Plums are coming into season, and are relatively inexpensive at the store, so I was pleased to find a hundred-year-old recipe for Plum Conserve. Conserves are a type of jam or marmalade that often includes citrus fruit, raisins, and nuts.
In addition to plums, this Plum Conserve contains a peach, an orange (including the peel), raisins, and pecans. It has a beautiful purple hue and is delightful on scones, baguettes, and other breads. It is also lovely with cheese (think brie and crackers).
Here’s the original recipe:
This recipe makes a lot of conserve. When I made the recipe, I halved it and I still got about 8 half-pints of Plum Conserve.
Here’s the recipe updated for modern cooks:
2 quarts tart purple plums (about 2 pounds) – Plums that are not quite ripe work well in this recipe.
1/2 cup raisins
3 cups sugar
1/2 cup pecans, chopped
Remove stones from plums and coarsely chop. Remove skin and stone from peach (I dipped the peach in boiling water for about 30 seconds, then slipped the skin off.); coarsely chop. Remove peel (and any excess white pith) from orange, and coarsely chop. Finely chop the orange peel.
Place the chopped plums, peach, orange, orange peel, and raisins in a dutch oven or large saucepan. Bring to a boil using medium heat while stirring occasionally. Reduce heat and cook for 5 minutes, then stir in the sugar and pecans.
Continue to boil gently for 30-40 minutes or until the mixture is the consistency of jam. Stir frequently — especially towards the end of the cooking time.
A good way to tell if the mixture is the right consistency is to lay the spoon that is used for stirring on a plate. Allow the liquid clinging to the spoon to cool for a few seconds, and see if it has a jam-like consistency.
Pour mixture into hot one-half pint jars to within 1/4 inch of the top. Wipe jar rim and adjust lids. Process in boiling water bath for 5 minutes.
26 thoughts on “Hundred-Year-Old Plum Conserve Recipe”
It looks like it would be good to have with ice cream or yogurt.
Great idea – it would be tasty with ice cream or yogurt.
I’ve never known what a “conserve” was. Now, I do. I wonder if the name came from the fact that it was a good way to conserve summer fruits.
I don’t know where the name came from, but your suggestion makes sense to me. It’s a great way to conserve fresh fruits.
What an interesting concoction!
Love the combination of plums with peach and orange. Looks very tasty.
The combination of fruits works well together.
So this is what a conserve is. Sounds delicious to me, especially with brie. Thanks for the recipe and background info.
It’s nice to hear that you enjoyed this post. I did some “googling” before I made this recipe to try to get a better understanding of what conserves are. Several years ago I posted a hundred-year-old recipe for Cranberry Conserve that was more of a jellied salad. I really like that recipe and make it every year at the holidays – but I now think that it is not a typical conserve. I also think that if less sugar was used in this recipe that it might make an interesting fruit salad.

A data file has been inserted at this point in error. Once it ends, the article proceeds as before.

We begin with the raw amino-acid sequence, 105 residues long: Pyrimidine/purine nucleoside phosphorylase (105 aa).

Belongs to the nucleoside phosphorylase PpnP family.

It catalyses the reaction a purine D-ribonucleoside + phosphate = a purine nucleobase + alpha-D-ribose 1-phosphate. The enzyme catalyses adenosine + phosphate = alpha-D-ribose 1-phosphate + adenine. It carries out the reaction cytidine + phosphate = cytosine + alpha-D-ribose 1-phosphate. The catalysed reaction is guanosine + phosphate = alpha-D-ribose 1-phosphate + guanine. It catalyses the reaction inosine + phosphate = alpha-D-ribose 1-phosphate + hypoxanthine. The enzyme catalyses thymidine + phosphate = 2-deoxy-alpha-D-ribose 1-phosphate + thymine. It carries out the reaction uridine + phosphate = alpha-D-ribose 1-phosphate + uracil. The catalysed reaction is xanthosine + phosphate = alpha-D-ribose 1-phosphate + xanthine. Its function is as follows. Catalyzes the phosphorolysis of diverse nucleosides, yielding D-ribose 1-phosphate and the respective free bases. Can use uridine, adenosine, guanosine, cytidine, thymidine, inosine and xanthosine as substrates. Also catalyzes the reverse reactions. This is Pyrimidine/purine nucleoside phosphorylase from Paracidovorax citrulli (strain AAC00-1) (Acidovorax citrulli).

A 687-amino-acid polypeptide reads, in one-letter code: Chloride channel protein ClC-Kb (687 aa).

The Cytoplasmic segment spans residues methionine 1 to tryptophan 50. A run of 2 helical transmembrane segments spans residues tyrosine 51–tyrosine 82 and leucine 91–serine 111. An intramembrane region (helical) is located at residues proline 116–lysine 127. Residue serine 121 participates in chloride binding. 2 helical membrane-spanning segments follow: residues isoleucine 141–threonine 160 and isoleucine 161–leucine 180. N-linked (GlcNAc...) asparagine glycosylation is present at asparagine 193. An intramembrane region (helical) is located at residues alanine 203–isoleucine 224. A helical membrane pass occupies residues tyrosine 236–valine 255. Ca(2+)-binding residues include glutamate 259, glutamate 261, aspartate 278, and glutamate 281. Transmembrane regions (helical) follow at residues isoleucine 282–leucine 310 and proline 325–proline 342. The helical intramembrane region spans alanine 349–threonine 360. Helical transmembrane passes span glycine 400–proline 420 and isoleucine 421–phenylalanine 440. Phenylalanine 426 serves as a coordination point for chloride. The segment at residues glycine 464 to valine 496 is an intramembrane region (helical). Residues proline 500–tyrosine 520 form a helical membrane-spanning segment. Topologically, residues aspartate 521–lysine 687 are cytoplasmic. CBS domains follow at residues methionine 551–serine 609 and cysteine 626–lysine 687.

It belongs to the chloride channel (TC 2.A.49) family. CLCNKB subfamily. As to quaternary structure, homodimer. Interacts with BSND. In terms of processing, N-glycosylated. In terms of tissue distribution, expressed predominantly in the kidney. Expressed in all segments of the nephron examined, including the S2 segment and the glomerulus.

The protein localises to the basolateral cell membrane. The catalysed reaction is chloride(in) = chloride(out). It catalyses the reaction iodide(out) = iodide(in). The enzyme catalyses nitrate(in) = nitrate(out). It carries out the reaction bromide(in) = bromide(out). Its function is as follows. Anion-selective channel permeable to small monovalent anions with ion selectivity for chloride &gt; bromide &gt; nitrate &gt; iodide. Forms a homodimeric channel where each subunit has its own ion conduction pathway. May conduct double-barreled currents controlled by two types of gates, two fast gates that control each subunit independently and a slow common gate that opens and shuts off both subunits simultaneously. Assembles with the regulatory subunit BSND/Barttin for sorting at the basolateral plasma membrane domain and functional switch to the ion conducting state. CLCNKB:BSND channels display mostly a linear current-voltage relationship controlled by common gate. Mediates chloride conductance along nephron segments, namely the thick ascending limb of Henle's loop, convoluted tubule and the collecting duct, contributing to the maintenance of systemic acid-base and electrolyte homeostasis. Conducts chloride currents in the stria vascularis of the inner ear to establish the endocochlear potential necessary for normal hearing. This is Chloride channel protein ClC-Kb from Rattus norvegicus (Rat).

I went to read the Cranberry Conserve recipe and it looks like my late aunt’s Cranberry Relish that she made at Thanksgiving. Different name for about the same thing. I know that my aunt said it was an old family recipe.
Relish might be a better name for the cranberry recipe. It’s definitely one of my all-time favorite hundred-year-old recipes.
I’ve never considered including orange before. It seems a good idea. Peach? Not sure what that would bring to the party. What did you think?
I was surprised that the recipe called for both peach and citrus, but they both worked well with the plum. The peach flavor is very subtle in this recipe.
This does sound good! I agree that it would great topper for yogurt.
I agree- I do think that it would be a great topper for yogurt. I’m going to have to buy some plain yogurt the next time I go to the store and give it a try. 🙂
Oh yum! This sounds delicious! Thanks for including a printable version, as that’s what I’m doing next.
I think that you’ll like it.
I love plums. Nothing better than plum jam on fresh baked bread, but I might switch it up for these.
If you like plums (and nuts), this is a recipe for you.
I am learning to make pies. How about a plum conserve Pie????
Hmm. . . maybe it would work as a pie filling . . . or maybe you should just make a plum pie. Here’s a plum pie recipe that I posted several years ago.
Old-Fashioned Plum Pie
That does look good! My mom tried to make plum jelly once, but they never “set up.” So we used them as sauce instead, and it was quite tasty!
It’s always so tricky getting jelly and jams to set – especially if pectin is not used. This conserve is not as firm as many modern jams.
Thanks for this recipe.